MEXICO CITY (Reuters) - Mexico has deployed almost 15,000 soldiers and National Guard in the north of the country to stem the flow of illegal immigration across the border into the United States, the head of the Mexican Army said on Monday.
Mexico has not traditionally used security forces to stop undocumented foreign citizens leaving the country for the United States, and photographs of militarized police catching Central American and Cuban women at the border in recent days have met with criticism.
Mexico is trying to curb a surge of migrants from third countries crossing its territory in order to reach the United States, under the threat of tariffs on its exports by U.S. President Donald Trump, who has made tightening border security a priority.
Soldiers deploy concertina wire in a location along the Southwest border of the United States near Hidalgo, Texas. U.S. Army North is deployed to the southwest border under the authority of U.S. Northern Command to support the Department of Homeland Security and the Customs and Border Protection's mission to secure the border. (U.S. Customs and Border Patrol)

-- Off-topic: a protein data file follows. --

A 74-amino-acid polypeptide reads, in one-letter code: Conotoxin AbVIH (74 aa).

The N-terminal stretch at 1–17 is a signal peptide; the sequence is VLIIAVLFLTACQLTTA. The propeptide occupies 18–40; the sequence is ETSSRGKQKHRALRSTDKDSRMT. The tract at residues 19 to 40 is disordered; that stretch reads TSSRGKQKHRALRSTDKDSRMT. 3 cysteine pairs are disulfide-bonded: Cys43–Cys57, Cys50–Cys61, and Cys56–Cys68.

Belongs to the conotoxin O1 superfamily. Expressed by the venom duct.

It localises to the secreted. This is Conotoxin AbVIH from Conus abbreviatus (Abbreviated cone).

WASHINGTON — The head of U.S. Border Patrol defended using military personnel at the U.S.-Mexico border, saying extra resources are needed "as long as we face this crisis" of an influx of migrants.
Speaking at a House Homeland Security hearing Thursday, Border Patrol Chief Carla Provost said apprehensions and drug seizures at the border have become "overwhelming." She said agency officers are already working 50 hours a week, and in some cases she must ask them to work more in a physically and emotionally demanding role.
A National Guardsman walks alone and among the clouds Nov. 17 during a land navigation course during the California Army National Guard's 2015 Best Warrior Competition Nov. 16-20 at Camp San Luis Obispo, San Luis Obispo, Calif. (U.S. Army National Guard/Staff Sgt. Eddie Siguenza)
Gov. Gavin Newsom is withdrawing hundreds of California National Guard troops from the border in a rebuke to President Donald Trump.
The Democratic governor plans to sign an executive order Monday ending a special border deployment that Trump requested and Newsom's predecessor, Gov. Jerry Brown, approved in April.
Tom note: Here is the first entry in our 10 Long March posts for 2018, the 10th most-read item of the year, which originally ran on October 31, 2o18. These posts are selected based on what's called 'total engaged minutes' (the total number of time spent reading and commenting on an article) rather than page views, which the T&P; editors see as a better reflection of Long March reader interest and community. Thanks to all of you for reading, and for commenting--which is an important part of this column.